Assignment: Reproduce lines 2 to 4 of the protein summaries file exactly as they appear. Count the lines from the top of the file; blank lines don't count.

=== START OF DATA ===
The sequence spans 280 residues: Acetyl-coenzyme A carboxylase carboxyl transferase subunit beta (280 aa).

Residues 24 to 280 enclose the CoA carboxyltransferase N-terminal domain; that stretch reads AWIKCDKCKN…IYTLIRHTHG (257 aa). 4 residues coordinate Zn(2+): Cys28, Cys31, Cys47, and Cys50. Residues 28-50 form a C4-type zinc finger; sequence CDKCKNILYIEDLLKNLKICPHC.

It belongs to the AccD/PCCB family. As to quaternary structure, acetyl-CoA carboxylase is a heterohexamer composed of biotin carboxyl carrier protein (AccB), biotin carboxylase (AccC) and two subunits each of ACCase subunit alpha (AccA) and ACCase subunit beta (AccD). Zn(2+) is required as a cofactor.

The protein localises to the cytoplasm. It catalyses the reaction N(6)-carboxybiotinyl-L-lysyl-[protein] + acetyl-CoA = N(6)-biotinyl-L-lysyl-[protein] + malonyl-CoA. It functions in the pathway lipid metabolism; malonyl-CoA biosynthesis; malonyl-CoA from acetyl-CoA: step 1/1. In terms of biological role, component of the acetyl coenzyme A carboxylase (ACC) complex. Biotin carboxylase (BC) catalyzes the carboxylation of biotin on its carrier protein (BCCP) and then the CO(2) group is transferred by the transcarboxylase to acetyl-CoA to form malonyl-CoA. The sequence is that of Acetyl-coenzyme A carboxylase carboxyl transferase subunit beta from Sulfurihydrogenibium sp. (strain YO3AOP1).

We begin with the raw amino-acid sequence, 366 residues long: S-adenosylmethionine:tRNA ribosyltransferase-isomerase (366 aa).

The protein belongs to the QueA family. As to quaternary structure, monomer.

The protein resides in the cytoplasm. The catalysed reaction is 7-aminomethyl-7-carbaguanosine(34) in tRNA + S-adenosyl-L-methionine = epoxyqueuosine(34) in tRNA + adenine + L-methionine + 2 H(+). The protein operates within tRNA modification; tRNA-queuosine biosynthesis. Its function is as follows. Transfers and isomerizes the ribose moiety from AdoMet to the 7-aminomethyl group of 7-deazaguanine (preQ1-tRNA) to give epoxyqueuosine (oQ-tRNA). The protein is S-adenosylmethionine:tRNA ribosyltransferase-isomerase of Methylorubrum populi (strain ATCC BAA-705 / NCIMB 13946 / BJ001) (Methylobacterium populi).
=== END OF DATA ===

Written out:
Residues 24 to 280 enclose the CoA carboxyltransferase N-terminal domain; that stretch reads AWIKCDKCKN…IYTLIRHTHG (257 aa). 4 residues coordinate Zn(2+): Cys28, Cys31, Cys47, and Cys50. Residues 28-50 form a C4-type zinc finger; sequence CDKCKNILYIEDLLKNLKICPHC.

It belongs to the AccD/PCCB family. As to quaternary structure, acetyl-CoA carboxylase is a heterohexamer composed of biotin carboxyl carrier protein (AccB), biotin carboxylase (AccC) and two subunits each of ACCase subunit alpha (AccA) and ACCase subunit beta (AccD). Zn(2+) is required as a cofactor.

The protein localises to the cytoplasm. It catalyses the reaction N(6)-carboxybiotinyl-L-lysyl-[protein] + acetyl-CoA = N(6)-biotinyl-L-lysyl-[protein] + malonyl-CoA. It functions in the pathway lipid metabolism; malonyl-CoA biosynthesis; malonyl-CoA from acetyl-CoA: step 1/1. In terms of biological role, component of the acetyl coenzyme A carboxylase (ACC) complex. Biotin carboxylase (BC) catalyzes the carboxylation of biotin on its carrier protein (BCCP) and then the CO(2) group is transferred by the transcarboxylase to acetyl-CoA to form malonyl-CoA. The sequence is that of Acetyl-coenzyme A carboxylase carboxyl transferase subunit beta from Sulfurihydrogenibium sp. (strain YO3AOP1).